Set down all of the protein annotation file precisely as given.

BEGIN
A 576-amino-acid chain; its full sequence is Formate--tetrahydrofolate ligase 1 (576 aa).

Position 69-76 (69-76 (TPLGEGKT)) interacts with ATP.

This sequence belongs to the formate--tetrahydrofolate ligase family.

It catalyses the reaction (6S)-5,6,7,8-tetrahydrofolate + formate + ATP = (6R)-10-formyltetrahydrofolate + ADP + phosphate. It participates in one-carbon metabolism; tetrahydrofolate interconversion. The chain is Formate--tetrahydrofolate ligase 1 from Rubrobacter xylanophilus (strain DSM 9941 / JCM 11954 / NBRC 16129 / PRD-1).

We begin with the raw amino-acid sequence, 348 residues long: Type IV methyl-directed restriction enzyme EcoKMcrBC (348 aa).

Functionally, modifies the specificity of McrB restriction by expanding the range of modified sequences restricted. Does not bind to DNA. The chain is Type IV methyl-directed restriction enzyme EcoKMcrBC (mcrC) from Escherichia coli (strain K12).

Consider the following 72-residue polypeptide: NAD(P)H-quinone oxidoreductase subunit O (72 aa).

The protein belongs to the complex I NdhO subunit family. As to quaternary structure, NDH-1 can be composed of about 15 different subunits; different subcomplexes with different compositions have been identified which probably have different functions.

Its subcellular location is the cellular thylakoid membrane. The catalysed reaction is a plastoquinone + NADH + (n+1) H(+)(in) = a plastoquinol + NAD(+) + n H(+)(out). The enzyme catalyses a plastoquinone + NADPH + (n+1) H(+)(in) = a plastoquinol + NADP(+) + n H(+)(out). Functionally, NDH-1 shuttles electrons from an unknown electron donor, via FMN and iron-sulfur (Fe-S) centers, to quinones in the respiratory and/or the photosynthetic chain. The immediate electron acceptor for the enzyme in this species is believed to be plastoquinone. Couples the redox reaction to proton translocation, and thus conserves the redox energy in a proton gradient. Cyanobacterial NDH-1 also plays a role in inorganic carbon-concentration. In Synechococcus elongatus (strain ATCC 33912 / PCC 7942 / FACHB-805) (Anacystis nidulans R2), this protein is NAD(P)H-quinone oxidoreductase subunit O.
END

A 576-amino-acid chain; its full sequence is Formate--tetrahydrofolate ligase 1 (576 aa).

Position 69-76 (69-76 (TPLGEGKT)) interacts with ATP.

This sequence belongs to the formate--tetrahydrofolate ligase family.

It catalyses the reaction (6S)-5,6,7,8-tetrahydrofolate + formate + ATP = (6R)-10-formyltetrahydrofolate + ADP + phosphate. It participates in one-carbon metabolism; tetrahydrofolate interconversion. The chain is Formate--tetrahydrofolate ligase 1 from Rubrobacter xylanophilus (strain DSM 9941 / JCM 11954 / NBRC 16129 / PRD-1).

We begin with the raw amino-acid sequence, 348 residues long: Type IV methyl-directed restriction enzyme EcoKMcrBC (348 aa).

Functionally, modifies the specificity of McrB restriction by expanding the range of modified sequences restricted. Does not bind to DNA. The chain is Type IV methyl-directed restriction enzyme EcoKMcrBC (mcrC) from Escherichia coli (strain K12).

Consider the following 72-residue polypeptide: NAD(P)H-quinone oxidoreductase subunit O (72 aa).

The protein belongs to the complex I NdhO subunit family. As to quaternary structure, NDH-1 can be composed of about 15 different subunits; different subcomplexes with different compositions have been identified which probably have different functions.

Its subcellular location is the cellular thylakoid membrane. The catalysed reaction is a plastoquinone + NADH + (n+1) H(+)(in) = a plastoquinol + NAD(+) + n H(+)(out). The enzyme catalyses a plastoquinone + NADPH + (n+1) H(+)(in) = a plastoquinol + NADP(+) + n H(+)(out). Functionally, NDH-1 shuttles electrons from an unknown electron donor, via FMN and iron-sulfur (Fe-S) centers, to quinones in the respiratory and/or the photosynthetic chain. The immediate electron acceptor for the enzyme in this species is believed to be plastoquinone. Couples the redox reaction to proton translocation, and thus conserves the redox energy in a proton gradient. Cyanobacterial NDH-1 also plays a role in inorganic carbon-concentration. In Synechococcus elongatus (strain ATCC 33912 / PCC 7942 / FACHB-805) (Anacystis nidulans R2), this protein is NAD(P)H-quinone oxidoreductase subunit O.